From a PR perspective, I like to think of the internet as an ocean full of schools of fish. There’s the TechCrunch school, the NY Times school, Lifehacker school, HackerNews school and thousands of others.
When one of these services feature your startup, their respective school of fish will suddenly and dramatically swim directly towards your startup. And, as fast as they come, they will swim by you even faster.
You are a fisherman, your startup is your net and your goal is to catch as many of these fish as possible.
If your net (your startup) isn’t well-built and ready for them, the fish will swim right by you and they’ll never come back. It’s tragic and a huge blown opportunity. It happens to so many startups and you can see it in their traffic.
But, some startups have built a good net and they overnight acquire thousands of new happy users.
Here’s how we made sure Yipit, a daily deal aggregator, had a good, strong net to catch as many of these potential users as possible.
“Net” Strategy Depends on Your Stage
Startups are generally in one of the following four stages.
- Stage 0: Visitors Come But Leave
- They might click around but they don’t activate into a real user. For Yipit, that means they don’t subscribe for our daily email
- Stage 1: Visitors Sign-Up But Don’t Come Back
- A visitor will like your site enough to create an account but they con’t come back. For Yipit, they pick their city and provide us their email but don’t open / click on our emails.
- Stage 2: Visitors are Retained
- Not only does a visitor sign-up, but they are coming back regularly. For Yipit, they either come back to the site to see new deals or, for most of them, they receive our email recommendations.
- Stage 3: Visitors Refer Others
- They either like your service so much they tell their friends or the service itself encourages them to refer others. We didn’t have a great way to track referrals though we could see it with google searches for “yipit” and direct navigation.
Stage 0 and Stage 1: Create Splash Page
Most startups are in stage 0 or stage 1. You should not be actively seeking PR.
Before Yipit pivoted to focus on just aggregating daily deals, we were at stage 1. Users signed-up for our service but they weren’t clicking on our emails, they weren’t using the deals we were recommending and they weren’t referring others.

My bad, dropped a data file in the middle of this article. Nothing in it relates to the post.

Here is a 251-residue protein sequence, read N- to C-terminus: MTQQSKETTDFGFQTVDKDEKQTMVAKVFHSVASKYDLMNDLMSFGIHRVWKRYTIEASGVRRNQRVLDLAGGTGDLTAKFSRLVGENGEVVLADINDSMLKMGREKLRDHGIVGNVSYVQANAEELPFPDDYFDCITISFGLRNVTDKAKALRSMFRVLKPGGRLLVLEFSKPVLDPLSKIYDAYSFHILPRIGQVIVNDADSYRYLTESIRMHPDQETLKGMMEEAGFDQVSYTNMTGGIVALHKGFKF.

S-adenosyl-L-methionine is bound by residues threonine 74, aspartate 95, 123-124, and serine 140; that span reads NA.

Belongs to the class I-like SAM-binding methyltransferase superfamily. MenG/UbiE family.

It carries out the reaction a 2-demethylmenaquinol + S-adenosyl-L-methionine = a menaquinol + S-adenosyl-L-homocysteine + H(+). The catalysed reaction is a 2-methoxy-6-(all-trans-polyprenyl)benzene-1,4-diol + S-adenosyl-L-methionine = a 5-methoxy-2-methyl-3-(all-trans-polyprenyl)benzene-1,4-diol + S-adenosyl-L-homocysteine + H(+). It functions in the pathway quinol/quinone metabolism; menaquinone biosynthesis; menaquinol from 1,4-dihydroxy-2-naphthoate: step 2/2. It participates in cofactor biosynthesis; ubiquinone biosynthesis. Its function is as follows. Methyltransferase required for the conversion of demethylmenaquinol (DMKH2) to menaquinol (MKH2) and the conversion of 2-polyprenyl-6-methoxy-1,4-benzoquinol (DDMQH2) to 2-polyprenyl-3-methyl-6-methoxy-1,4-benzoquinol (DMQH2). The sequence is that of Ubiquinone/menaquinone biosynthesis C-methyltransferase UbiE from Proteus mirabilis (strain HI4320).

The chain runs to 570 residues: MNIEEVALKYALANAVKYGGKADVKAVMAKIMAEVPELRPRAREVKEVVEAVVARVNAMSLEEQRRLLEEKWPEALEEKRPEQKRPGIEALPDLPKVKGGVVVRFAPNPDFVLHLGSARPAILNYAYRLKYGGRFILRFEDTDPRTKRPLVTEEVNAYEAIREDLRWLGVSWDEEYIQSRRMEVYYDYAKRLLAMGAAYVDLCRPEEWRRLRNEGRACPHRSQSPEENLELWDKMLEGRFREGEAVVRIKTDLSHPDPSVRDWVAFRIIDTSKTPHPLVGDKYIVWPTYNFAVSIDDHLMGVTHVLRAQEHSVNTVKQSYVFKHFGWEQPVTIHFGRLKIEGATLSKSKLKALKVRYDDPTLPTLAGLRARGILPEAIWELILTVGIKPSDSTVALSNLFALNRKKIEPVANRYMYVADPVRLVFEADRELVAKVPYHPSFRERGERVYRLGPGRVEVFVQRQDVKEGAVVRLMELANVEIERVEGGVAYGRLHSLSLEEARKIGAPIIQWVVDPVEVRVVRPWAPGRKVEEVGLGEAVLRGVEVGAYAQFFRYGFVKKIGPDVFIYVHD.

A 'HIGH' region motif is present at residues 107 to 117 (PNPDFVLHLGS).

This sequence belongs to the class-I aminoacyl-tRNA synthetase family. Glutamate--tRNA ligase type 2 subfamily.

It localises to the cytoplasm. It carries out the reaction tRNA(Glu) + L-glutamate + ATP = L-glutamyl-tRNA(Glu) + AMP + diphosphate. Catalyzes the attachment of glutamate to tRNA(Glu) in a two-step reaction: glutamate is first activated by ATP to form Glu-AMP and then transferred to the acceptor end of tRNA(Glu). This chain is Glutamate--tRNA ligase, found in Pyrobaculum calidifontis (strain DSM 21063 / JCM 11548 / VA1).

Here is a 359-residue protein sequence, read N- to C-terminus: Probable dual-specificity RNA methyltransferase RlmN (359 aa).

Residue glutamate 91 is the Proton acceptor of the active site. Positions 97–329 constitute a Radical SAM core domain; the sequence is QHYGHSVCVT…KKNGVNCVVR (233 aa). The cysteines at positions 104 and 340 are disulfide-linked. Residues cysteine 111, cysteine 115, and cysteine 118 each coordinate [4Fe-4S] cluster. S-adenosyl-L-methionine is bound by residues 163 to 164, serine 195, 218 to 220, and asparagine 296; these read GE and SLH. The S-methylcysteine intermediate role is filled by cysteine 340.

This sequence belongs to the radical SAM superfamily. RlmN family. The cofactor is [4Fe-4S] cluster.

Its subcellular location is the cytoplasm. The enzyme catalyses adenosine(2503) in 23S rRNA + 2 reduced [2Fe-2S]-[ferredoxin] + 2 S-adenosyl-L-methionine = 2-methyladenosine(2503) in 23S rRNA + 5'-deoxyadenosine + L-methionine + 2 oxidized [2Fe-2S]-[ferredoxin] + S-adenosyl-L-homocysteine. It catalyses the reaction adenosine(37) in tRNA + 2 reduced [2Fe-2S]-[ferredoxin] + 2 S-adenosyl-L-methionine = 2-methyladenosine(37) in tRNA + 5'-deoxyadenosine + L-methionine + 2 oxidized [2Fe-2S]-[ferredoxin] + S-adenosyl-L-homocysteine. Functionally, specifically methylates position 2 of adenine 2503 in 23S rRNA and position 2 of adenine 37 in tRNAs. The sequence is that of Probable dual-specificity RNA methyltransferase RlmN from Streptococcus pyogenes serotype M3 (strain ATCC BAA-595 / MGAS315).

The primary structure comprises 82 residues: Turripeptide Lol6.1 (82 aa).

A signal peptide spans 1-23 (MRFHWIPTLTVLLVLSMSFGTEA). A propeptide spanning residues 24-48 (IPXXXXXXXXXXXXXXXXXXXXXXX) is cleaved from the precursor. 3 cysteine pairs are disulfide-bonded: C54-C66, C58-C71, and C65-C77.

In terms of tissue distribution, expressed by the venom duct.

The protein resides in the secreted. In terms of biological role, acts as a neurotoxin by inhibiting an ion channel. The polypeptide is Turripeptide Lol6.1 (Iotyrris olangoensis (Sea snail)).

So, we would direct new visitors to a splash page where they would sign-up for our waiting list. We would then invite them to the site and see if they signed-up and came back. When they didn’t, we would offer them $10 to get on the phone and explain why they didn’t like it.
We got visitors to Yipit in a bunch of different ways: meet people, google ads, facebook ads, some current users would refer new users, friends, people googling us. The fortunate thing is that you don’t need that many users to figure out what’s wrong with the service.
Every startup in stage 0 or stage 1 should build this splash page today. It’s a great source of early test users and, more importantly, you get their emails so you can follow up with them.
I recommend you use Unbounce to build it. You don’t have to have any technical background to do it. We didn’t use it because it wasn’t around but would use it today.
Some tips for the splash page:
- Have one concise, huge phrase that explains what problem your startup is addressing. For Tumblr, it’s “The Easiest Way To Blog”. For Yipit, it was “All the Best Daily Deals In Your City“
- The email sign-up form should be on the splash page
- You should A/B test it with different messages
- Have an image or video that explains what the service will do
- See About.Me’s splash page, it’s awesome. Not only do you sign-up for their waitinglist, but you reserve your username. So smart.
- Dropbox had 100,000 users just off of their splash page
Stage 2 and Stage 3: Ready For PR “Launch”
Based on our all our conversations with users, we pivoted to focusing on aggregating daily deals in February of this year.
Right away, we knew we were in stage 2. Our early users liked the new service, we liked it, they were buying deals, they were telling friends. We were ready to launch.
The only caveat for not launching in stage 2 is if you can quickly do a few things that will dramatically increase your referral rate (like integrating with Twitter or Facebook). If that’s the case, implement the low hanging fruit before launching since it can potentially double / triple the impact of your PR efforts.
Had we grown impatient and tried to launch before we were at stage 2, we would have crash and burned after launch.
(For more on the stages of a startup, I recommend Dave McClure’s amazing Startup Metrics for Pirates.)